Here’s Why The Netflix Moat Is Running Low
In business, I look for economic castles protected by unbreachable moats.” -Warren Buffett
Netflix (NASDAQ:NFLX) was founded in 1997, and by 2007 it shipped its billionth DVD to a subscriber in Texas. Netflix challenged the traditional movie business model by shipping movies directly to a subscriber’s mailbox. It capitalized on the rise of DVD players in America and added a convenience factor of not having to leave your home. Movie rental giant Blockbuster even failed to keep up as the company filed for Chapter 11 bankruptcy last year. Netflix expanded its customer base by launching cheap access to online streaming video last November. Netflix built an economic moat by giving customers a cheap alternative way to watch movies and television shows. However, as the dot-com bubble proved, investors can get carried away by internet success stories.
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Although Netflix built itself a castle, it was protected by a narrow moat. Less than a year after launching its all-you-can watch online service, the company is running into several problems. The content costs for the movie provider continue to climb. Some analysts estimate that streaming content costs for Netflix could jump from $700 million to $2 billion. In an effort to offset rising costs, Netflix announced a 60% price hike for its current $9.99 one DVD and unlimited streaming plan last July. Even more troublesome, is the possibility that more media companies start hoarding video content in order to starve Netflix and its 25 million subscribers. Earlier this month, negotiations between Starz (NASDAQ:LSTZA) and Netflix broke down. Starz will not be renewing its licensing contract with Netflix, which is set to expire February 2012. Starz explained, “This decision is a result of our strategy to protect the premium nature of our brand by preserving the appropriate pricing and packaging of our exclusive and highly valuable content.” More entertainment giants could replicate this move and continue to drain the moat that once surrounded Netflix. The company also has to compete with an increasing number of companies, such as Hulu, Google TV (NASDAQ:GOOG), Apple TV (NASDAQ:AAPL), and Amazon Instant Video (NASDAQ:AMZN).
The day after the 60% price hike announcement, shares touched a new all time high of $304.79. Today, shares are trading near $130, a decline of 57% with the majority of the decline coming in the past week. The company has taken a beating as customers turn the channel. Netflix announced last week that it expects to have 24 million subscribers in the third quarter, instead of its previous estimate of 25 million. Netflix is also splitting its DVD mail and streaming movie service by rebranding its DVD mail service as “Qwikster,” which means quick delivery. The streaming video service will retain the Netflix name. Although doom and gloom still surrounds Netflix, shares received two upgrades this morning. UBS (NYSE:UBS) upgraded shares from Sell to Neutral, while Wedbush Securities upgraded shares from underperform to outperform.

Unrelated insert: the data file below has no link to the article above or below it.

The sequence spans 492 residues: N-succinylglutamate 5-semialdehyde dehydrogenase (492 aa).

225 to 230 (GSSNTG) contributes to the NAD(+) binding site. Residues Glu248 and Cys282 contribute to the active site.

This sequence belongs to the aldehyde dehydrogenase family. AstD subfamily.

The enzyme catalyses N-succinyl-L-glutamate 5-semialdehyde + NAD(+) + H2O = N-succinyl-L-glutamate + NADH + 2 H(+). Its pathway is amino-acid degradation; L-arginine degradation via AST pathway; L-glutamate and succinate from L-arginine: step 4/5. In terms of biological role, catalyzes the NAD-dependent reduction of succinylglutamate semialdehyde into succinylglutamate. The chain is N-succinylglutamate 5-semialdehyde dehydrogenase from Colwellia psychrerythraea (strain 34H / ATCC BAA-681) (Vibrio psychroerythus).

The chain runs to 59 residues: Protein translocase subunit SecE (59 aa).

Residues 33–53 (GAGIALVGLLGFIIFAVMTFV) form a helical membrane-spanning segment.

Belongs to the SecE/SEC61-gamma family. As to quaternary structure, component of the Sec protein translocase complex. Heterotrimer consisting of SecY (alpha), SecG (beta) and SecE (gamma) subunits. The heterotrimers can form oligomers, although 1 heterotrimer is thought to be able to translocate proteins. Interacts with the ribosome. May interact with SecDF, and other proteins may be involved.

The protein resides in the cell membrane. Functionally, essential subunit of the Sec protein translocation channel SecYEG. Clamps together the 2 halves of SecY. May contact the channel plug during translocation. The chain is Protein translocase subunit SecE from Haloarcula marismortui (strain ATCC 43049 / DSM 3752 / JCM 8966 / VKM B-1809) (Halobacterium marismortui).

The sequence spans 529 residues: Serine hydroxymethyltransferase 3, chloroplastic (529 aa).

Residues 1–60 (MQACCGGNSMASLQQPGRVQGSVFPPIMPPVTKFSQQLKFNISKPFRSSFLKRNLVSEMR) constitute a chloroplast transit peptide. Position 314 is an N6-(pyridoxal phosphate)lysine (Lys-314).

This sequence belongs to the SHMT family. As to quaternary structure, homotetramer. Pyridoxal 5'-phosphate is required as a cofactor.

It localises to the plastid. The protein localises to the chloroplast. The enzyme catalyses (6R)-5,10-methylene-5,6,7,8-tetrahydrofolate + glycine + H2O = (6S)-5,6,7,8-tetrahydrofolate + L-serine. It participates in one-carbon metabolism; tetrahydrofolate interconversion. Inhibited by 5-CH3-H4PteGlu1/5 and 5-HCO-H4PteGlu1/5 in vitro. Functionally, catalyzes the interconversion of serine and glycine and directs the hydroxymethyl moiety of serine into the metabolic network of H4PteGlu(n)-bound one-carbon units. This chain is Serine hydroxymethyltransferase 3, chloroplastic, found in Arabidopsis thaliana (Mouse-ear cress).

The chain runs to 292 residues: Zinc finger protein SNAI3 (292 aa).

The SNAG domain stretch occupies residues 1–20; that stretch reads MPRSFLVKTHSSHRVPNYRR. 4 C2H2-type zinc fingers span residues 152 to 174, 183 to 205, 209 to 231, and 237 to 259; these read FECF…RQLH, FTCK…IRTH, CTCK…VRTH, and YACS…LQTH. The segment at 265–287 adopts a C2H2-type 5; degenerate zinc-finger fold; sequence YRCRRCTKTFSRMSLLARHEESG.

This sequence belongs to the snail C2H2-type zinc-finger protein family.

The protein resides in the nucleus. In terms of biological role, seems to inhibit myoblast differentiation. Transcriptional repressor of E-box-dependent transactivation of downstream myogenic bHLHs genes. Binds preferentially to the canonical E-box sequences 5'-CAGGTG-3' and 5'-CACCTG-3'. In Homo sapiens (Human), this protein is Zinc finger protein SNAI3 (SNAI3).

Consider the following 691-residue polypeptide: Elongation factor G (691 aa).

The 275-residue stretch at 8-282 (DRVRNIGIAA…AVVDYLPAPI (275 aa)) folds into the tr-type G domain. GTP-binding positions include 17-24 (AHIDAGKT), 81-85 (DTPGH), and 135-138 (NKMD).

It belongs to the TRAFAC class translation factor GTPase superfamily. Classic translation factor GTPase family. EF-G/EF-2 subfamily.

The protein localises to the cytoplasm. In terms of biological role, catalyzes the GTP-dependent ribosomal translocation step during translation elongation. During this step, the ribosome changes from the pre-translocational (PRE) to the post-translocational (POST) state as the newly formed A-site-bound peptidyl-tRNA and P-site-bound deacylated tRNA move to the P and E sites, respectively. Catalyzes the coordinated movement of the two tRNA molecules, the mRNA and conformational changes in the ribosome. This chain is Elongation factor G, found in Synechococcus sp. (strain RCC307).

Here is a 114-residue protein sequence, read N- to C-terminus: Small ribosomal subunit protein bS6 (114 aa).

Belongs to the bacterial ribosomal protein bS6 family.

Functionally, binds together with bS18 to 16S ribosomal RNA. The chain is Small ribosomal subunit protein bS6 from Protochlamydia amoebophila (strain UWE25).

The upgrade from Wedbush Securities is interesting because shares were upgraded on the belief that the online streaming business of Netflix will be bought by Amazon (NASDAQ:AMZN). Analyst Michael Pachter said, “In our view, Amazon has always wanted to be in the streaming business, and has been constrained from buying Netflix due to tax considerations.”
Considering the highly controversial move by Netflix (NASDAQ:NFLX) to split its DVD and online streaming business, this makes sense. Amazon is already known for their retail online presence, and now has an opportunity to expand its instant movie streaming business without taking on a DVD mail service. By avoiding the physical DVD mail service, Amazon can continue to avoid sales tax issues. Furthermore, Amazon would be able to retain the Netflix brand name since the DVD mail service applies to Qwikster. One has to wonder, why did Netflix choose the Qwikster name to describe its snail mail service?
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